Marriage counseling Waning and Wounded couples is a combination of repairing old hurts, building connection, and learning good conflict skills. If old hurt is present, we address it at the second meeting. Usually, Session Two is what we call a reparative dialogue, and it is used to understand and heal past hurt. We address connection and conflict at every session after that. These couples discover conflict requires us to turn toward the other and can enhance intimacy. As things progress, sex is often unchanged unless the couple is so encouraged by the improvement that they want to devote one session to the sexual relationship. And what a difference a session can make in this area!
Betrayal is fresh, and at least one spouse is feeling disoriented. “I was trusting something that wasn’t trustworthy. Things were not as they seemed. Is this repairable? How?” If you are having sex, it can be reassuring and reconnecting. But reassurance can disappear at unpredictable times, and the betrayed partner is rattled by this. If this is not handled appropriately, the apologetic partner can start to feel hopeless. “I can’t undo the past. I want to get beyond this but we will never get there if the past haunts us.” Sometimes this partner feels put in the impossible position of proving a negative, for example, proving infidelity will never happen again. Often they feel great pressure in the delicate balance of explaining their actions without justifying their actions.
Marriage counseling to repair betrayal typically begins with making sure the betrayed partner feels understood in their shock and hurt. They often have not had the space to put it to words and the partner rushes in so quickly to reassure that they have not taken time to acknowledge and honor the emotional experience of the other. We have to decide how to ask and answer questions about the details of the betrayal. “How much should I want to know? I need to know enough that my mind does not go wild with the possibilities but I’m afraid if I know too much, I’ll never get it out of my head.” The apologetic partner is tempted to withhold information and spin things to soften the blow for the other. But if further untruths are discovered, the fragile building of trust is leveled to the ground. This is high-stakes, careful dialogue. The counselor is your caring but dispassionate, clear-headed, experienced guide through this delicate work.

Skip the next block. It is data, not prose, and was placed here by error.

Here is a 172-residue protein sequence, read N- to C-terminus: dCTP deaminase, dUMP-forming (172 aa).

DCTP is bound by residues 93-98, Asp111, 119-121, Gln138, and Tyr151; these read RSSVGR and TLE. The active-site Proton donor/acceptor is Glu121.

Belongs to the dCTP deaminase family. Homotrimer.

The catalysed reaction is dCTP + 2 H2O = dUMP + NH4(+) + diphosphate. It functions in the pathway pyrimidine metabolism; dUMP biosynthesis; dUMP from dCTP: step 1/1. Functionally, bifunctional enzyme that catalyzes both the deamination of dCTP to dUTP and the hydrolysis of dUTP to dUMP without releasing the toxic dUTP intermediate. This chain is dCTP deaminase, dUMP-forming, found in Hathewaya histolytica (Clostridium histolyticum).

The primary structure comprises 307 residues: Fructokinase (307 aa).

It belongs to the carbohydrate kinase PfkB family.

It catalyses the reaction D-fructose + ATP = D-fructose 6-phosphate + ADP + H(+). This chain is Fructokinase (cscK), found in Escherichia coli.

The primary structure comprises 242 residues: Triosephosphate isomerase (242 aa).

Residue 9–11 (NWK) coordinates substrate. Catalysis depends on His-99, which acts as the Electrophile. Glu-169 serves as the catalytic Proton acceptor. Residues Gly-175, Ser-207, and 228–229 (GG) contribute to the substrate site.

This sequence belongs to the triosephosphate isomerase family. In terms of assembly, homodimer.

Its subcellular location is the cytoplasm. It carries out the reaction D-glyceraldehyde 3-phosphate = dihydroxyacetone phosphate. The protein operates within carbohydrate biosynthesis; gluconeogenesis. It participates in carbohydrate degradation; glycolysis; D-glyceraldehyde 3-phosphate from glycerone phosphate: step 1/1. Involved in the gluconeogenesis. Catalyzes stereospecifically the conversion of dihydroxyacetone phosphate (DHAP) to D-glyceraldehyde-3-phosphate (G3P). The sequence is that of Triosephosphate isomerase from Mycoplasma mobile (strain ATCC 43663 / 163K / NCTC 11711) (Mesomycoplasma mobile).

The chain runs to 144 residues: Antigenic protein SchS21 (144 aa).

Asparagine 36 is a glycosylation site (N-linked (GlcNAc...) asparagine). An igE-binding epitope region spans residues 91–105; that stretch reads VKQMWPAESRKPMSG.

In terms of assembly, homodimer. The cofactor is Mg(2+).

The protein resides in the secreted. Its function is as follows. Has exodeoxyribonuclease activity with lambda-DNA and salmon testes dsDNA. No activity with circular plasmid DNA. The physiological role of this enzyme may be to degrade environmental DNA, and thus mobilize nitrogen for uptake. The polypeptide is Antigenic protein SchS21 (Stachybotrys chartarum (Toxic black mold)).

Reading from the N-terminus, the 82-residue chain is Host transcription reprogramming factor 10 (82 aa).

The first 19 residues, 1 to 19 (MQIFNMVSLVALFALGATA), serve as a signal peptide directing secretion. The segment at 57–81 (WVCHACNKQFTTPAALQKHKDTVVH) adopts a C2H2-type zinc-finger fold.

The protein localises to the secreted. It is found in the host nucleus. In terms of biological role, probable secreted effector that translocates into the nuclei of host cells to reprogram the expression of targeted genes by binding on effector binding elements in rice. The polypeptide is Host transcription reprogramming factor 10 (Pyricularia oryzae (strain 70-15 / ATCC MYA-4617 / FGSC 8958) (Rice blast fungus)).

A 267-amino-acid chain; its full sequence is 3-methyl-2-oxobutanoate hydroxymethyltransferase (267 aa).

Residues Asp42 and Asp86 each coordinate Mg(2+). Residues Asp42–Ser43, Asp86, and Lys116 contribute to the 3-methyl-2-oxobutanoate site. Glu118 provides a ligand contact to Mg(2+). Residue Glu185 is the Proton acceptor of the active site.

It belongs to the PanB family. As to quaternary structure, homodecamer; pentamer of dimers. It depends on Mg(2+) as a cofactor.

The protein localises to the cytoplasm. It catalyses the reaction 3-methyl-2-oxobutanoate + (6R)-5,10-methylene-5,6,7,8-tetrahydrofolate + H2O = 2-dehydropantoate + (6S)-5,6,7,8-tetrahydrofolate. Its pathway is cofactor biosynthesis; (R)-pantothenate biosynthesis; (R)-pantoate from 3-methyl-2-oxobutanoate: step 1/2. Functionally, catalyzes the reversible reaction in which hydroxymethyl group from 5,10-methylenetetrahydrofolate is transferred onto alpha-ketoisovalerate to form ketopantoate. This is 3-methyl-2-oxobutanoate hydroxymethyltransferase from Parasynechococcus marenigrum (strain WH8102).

The lovely fact is that on the other side of this disorienting time is rebuilt trust and understanding, the relationship is almost always much stronger. Repairing betrayal is intense and is not the preferred method of relationship growth, but the repair can be priceless.
I want to emphasize that we work for you as you are. We have no interest in fitting you into a program or model. We do whatever it takes to improve your relationship in a manner that makes sense to you. But we do have expertise and if you can follow our lead, the patterns I shared with you here can be a rough blueprint of what to expect.
Yesterday a psychology student interviewed me about my work for an assignment she was given by her professor. She is just starting on the road to becoming a counselor and was wondering if she will like the work day-in and day-out. “How do you manage to work with people’s problems every hour of every day? Doesn’t that get you down?” Well the answer is that our work is largely very lovely and encouraging. We do hear routinely about pain and struggle and we see some couples treating each other poorly. There can be lost dreams, shame, sexual struggles, deep hurt, maddening conflict. And it is truly a hard day when, in the small minority of cases, things end in divorce. But the problems are where the work begins. The rest is about all of that improving. I’m strengthened to see couples reconnect, repair hurt, re-trust, and discuss conflict with honest vulnerability and respect. At the risk of sounding overly romantic, I am deeply moved that couples do all of this out of love.
It is a deep privilege to help couples improve. This is important work and very successful work that sustains and inspires us at Family Psychology of South Bend. We appreciate your trust in us and we look forward to getting down to work for your marriage.